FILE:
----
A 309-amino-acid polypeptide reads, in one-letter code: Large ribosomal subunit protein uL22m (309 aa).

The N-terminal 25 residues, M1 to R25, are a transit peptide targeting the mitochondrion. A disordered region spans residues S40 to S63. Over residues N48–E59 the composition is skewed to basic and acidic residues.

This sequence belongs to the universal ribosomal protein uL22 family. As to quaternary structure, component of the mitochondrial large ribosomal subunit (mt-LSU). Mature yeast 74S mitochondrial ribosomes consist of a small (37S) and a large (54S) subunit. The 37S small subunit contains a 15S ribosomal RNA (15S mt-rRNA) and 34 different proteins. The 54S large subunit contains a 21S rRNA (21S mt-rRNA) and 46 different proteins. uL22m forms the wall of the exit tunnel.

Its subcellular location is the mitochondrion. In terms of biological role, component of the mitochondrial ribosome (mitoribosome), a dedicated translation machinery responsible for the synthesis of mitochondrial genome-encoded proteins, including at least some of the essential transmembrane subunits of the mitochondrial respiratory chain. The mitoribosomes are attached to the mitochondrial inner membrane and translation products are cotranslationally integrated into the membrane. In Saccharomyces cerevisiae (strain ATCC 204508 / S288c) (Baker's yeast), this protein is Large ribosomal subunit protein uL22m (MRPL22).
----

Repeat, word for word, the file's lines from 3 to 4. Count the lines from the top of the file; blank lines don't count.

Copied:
This sequence belongs to the universal ribosomal protein uL22 family. As to quaternary structure, component of the mitochondrial large ribosomal subunit (mt-LSU). Mature yeast 74S mitochondrial ribosomes consist of a small (37S) and a large (54S) subunit. The 37S small subunit contains a 15S ribosomal RNA (15S mt-rRNA) and 34 different proteins. The 54S large subunit contains a 21S rRNA (21S mt-rRNA) and 46 different proteins. uL22m forms the wall of the exit tunnel.

Its subcellular location is the mitochondrion. In terms of biological role, component of the mitochondrial ribosome (mitoribosome), a dedicated translation machinery responsible for the synthesis of mitochondrial genome-encoded proteins, including at least some of the essential transmembrane subunits of the mitochondrial respiratory chain. The mitoribosomes are attached to the mitochondrial inner membrane and translation products are cotranslationally integrated into the membrane. In Saccharomyces cerevisiae (strain ATCC 204508 / S288c) (Baker's yeast), this protein is Large ribosomal subunit protein uL22m (MRPL22).